Small Mercies & Shorelines
4 December 2021 - 5 February 2022
FireWorks Gallery, 9/31 Thompson St, Bowen Hills
4 December 2021, 2-4pm
0418 192 845
Group exhibition Small Mercies brings together a selection of smaller-scale works by a diverse line-up of artists, appreciating that as the year 2021 comes to a close, celebrating what we’re thankful for is sweeter in small packages.
In the ground floor gallery, this selection exhibits new and existing works by Alick Sweet, Itamar Freed, David Paulson, Jennifer Herd, Joanne Currie Nalingu, Matthew Johnson, Michael Nelson Jagamara, Miles Allen, Pat Hoffie, Paul Bong, Yvonne Mills-Stanley, Julie Nangala Robertson Shirley, Cecily Napanangka Marshall, and Gloria Napangardi Gill.
Yvonne Mills-Stanley’s On the way we checked in at Billies Bay (image 1) is from her 2021 body of work, describing landscapes seen during long drives from Wivenhoe to Somerset. The artist comments, “A drive down the mountain and along the Wivenhoe Road becomes one of those rare, wonderful days when everything seems to go your way.” The moody interplay of dappled light on grasses with ominous grey skies reflects the artist’s optimism, with days as Yvonne describes a perfect example of small mercies.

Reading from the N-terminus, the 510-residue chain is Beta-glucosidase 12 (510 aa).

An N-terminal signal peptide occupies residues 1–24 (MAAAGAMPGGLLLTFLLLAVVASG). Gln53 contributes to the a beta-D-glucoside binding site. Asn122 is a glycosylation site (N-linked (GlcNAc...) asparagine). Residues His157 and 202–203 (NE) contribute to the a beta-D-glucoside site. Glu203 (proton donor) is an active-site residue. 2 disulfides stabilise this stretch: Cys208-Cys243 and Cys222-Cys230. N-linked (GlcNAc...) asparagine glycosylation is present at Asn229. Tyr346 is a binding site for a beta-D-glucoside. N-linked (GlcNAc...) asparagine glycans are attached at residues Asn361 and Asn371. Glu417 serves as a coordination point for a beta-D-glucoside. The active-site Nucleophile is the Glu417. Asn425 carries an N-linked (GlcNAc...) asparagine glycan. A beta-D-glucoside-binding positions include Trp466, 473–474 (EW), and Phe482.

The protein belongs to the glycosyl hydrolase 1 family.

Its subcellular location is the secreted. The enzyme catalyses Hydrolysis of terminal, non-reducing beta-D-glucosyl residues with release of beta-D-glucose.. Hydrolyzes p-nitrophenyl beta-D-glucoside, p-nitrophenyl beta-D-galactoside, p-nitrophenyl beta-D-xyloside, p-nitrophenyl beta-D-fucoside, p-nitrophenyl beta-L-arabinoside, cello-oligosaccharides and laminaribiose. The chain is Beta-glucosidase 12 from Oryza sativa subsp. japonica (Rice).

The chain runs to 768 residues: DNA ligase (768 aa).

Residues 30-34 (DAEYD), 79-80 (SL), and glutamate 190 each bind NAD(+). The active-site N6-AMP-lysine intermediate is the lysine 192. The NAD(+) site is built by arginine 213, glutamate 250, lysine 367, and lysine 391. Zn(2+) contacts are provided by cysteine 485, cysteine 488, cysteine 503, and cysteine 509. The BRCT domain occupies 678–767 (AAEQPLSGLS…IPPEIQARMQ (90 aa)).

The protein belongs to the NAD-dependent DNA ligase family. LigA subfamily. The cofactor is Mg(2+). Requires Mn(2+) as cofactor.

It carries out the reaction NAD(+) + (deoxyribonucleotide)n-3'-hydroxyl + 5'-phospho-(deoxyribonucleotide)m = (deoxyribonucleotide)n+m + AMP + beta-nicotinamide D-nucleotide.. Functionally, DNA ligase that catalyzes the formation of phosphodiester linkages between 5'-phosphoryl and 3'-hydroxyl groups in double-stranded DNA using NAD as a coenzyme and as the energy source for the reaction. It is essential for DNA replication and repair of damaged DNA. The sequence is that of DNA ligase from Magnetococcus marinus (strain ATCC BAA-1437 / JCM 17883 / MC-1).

Driven to regain many of the stories and culture lost to European settlement, Paul Bong creates new imagery through his printmaking process. While the Far North Queensland artist typically works in large-scale format to encompass a complex and layered aesthetic, smaller works like Cook/Map ed. 1 (image 2) speak in a more pared-back but equally loaded language. While Bong’s work makes reference to a coastal experience, works like that of Yuendumu artist Gloria Napangardi-Gill (image 3), are influenced by an entirely different, desert existence.
Upstairs, Shorelines (images 4, 5, 6) makes a debut, exhibiting a series of new collaborative paintings by Samantha Hobson, Rosella Namok, Fiona Omeenyo and Michael Eather. While the four artists have collaborated in a range of formats, new works feature combinations of Indigenous figures within surreal coastal landscapes, tumbling boulders and resting stones; ships, portals and an oceanic surge suggesting beguiling narratives unfolding with the mystery and chance of a blended artists’ country.
Associate Professor Sally Butler (University of Queensland) comments on the exhibition, “Recent paintings by four Queensland artists prompt us to think about shorelines as more than boundaries between water and land. They put a lens on shorelines as visual symbols of a collaborative mindset and a creative co-operative where waves of different ideas overlap and gently build into something new – something unexpected and fresh.”
Butler further comments, “Together they produce a powerful visual story set in a shoreline across different cultures.”
FireWorks Gallery audiences will be pleased that the very popular current exhibition Evidence of Scale will continue through until February 2022.